In the last decade, an increase in complications related to dermal filler injections has been reported, especially in patients who underwent multiple treatments with different products. Imaging or histological examinations may suggest what kind of substance was used, but none can precisely identify the biomaterial. The aim of this study was to evaluate the use of Fourier transform infrared spectroscopy, using an attenuated total reflectance cell, in the identification of unknown dermal fillers.
In the preclinical study, samples from different manufacturers were analyzed according to attenuated total reflectance spectroscopy using the Nicolet 8700 FT-IR spectrophotometer (resolution, 0.125 cm−1; Thermo Fisher Scientific, Inc., Madison, Wis.). Spectra of each biomaterial were collected and included in a reference database. In the clinical study, seven patients affected by severe complications due to multiple injections with unknown fillers provided a sample of the pathological tissue for the analysis.
Two granulomas, two infiltrated tissues, and three abscesses were studied. Attenuated total reflectance/Fourier transform infrared analysis of pathological tissues revealed the presence of absorption bands absent in the healthy tissue. Comparison of these bands to the filler database made it possible to identify the dermal fillers injected.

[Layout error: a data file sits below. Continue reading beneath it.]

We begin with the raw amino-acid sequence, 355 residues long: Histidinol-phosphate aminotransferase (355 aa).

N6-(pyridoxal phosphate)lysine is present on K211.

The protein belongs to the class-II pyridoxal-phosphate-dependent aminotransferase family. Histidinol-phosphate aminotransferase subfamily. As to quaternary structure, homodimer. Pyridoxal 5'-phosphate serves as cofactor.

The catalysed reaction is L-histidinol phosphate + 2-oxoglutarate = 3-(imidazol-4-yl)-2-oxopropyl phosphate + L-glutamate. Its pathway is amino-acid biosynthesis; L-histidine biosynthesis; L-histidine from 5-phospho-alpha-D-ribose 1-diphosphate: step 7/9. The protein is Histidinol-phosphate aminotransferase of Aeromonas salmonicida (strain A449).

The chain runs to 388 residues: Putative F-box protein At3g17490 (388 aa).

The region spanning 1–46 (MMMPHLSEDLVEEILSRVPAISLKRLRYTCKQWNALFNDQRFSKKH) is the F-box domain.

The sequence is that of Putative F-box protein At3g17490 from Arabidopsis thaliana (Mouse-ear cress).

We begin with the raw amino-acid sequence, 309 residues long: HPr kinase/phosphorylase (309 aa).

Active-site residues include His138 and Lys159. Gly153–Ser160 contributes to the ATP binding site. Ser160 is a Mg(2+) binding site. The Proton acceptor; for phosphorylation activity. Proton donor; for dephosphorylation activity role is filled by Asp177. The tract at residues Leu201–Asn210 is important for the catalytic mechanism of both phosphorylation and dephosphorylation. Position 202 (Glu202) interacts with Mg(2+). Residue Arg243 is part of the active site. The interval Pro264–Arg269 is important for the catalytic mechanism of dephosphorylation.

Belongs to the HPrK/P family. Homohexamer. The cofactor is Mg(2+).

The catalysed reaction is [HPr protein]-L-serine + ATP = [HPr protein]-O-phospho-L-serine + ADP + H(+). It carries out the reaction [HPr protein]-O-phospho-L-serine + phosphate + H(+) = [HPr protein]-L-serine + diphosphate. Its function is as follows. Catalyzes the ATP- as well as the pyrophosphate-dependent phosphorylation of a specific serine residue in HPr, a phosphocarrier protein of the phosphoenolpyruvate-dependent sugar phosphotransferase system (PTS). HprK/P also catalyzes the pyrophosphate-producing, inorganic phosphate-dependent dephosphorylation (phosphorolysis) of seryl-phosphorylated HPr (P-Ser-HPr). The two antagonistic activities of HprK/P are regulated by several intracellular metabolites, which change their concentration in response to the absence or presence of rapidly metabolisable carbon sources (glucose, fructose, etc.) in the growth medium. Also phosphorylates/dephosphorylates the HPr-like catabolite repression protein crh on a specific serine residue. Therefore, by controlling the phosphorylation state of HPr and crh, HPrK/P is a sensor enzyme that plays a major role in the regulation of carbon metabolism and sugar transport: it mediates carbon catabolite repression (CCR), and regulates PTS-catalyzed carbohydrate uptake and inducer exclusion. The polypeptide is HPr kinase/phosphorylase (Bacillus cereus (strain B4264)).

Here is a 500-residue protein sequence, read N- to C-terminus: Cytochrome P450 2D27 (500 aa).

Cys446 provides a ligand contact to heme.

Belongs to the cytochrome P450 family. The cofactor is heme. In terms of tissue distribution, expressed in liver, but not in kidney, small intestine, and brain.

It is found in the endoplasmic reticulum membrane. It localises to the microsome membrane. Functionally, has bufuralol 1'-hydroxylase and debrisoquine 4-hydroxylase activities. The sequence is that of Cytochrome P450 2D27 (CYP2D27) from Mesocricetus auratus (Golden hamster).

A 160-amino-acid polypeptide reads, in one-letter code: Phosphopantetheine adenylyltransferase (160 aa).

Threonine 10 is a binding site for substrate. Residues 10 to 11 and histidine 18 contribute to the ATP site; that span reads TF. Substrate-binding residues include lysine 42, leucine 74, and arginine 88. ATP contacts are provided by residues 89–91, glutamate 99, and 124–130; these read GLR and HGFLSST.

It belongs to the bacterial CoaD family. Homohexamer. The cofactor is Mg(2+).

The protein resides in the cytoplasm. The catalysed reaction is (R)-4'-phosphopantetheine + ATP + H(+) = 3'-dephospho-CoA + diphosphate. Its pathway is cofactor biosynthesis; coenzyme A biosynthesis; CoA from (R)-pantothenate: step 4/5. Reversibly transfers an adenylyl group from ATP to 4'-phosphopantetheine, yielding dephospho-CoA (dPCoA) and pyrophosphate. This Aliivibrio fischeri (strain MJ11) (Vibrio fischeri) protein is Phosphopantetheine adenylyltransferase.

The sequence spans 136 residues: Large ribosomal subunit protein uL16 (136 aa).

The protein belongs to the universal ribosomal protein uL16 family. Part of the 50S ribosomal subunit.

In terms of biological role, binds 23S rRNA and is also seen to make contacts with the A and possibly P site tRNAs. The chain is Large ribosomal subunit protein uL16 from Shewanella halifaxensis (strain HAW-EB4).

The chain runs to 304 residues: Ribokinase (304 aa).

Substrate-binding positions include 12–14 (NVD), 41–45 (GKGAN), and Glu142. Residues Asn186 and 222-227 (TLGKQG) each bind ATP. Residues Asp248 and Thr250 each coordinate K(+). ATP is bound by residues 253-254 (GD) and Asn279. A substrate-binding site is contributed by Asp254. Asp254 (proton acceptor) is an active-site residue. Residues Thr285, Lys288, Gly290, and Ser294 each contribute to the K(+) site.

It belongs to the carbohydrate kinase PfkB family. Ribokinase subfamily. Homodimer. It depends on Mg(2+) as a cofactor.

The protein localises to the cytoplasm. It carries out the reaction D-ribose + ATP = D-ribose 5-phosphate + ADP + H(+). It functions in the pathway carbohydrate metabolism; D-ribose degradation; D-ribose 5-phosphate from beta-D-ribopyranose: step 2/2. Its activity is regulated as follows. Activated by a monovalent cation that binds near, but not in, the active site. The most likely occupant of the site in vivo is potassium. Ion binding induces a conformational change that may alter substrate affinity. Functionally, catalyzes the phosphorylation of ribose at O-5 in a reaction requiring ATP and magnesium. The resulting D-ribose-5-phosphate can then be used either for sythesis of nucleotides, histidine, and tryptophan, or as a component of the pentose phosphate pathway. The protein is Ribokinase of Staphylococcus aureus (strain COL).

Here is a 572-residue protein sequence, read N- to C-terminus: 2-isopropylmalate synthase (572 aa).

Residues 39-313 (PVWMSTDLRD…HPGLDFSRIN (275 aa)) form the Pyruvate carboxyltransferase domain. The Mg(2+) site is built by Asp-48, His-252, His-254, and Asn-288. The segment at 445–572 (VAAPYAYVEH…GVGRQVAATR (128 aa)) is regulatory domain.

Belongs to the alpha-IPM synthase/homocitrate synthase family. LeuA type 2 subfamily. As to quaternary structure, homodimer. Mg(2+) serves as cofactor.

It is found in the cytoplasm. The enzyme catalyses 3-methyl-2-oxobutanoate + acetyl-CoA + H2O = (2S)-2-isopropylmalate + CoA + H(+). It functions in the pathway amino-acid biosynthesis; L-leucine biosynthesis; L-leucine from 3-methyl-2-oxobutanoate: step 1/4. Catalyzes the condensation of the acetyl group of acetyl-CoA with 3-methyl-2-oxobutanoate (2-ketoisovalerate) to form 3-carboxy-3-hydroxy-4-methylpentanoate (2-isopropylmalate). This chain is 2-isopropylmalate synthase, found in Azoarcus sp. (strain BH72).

This pilot study has demonstrated the absolute validity of the application of infrared spectroscopy in attenuated total reflectance for the determination of infiltrated biomaterial. The knowledge of the previously injected fillers may be crucial to selecting the appropriate medical or surgical treatment as well as to solving medical-legal issues.
From the Plastic and Reconstructive Surgery Unit and CIR, Laboratory of Chemistry and Biomaterial, Campus Bio-Medico di Roma University.
Received for publication August 9, 2012; accepted October 17, 2012.
Disclosure:The authors have no financial interest in or commercial association with subject matter and/or products mentioned in this article. No funding was received for this work.
Stefania Tenna, M.D., Ph.D.; Plastic and Reconstructive Surgery Unit, Campus Bio-Medico di Roma University, Via Alvaro del Portillo, 200, 00128 Rome, Italy, firstname.lastname@example.org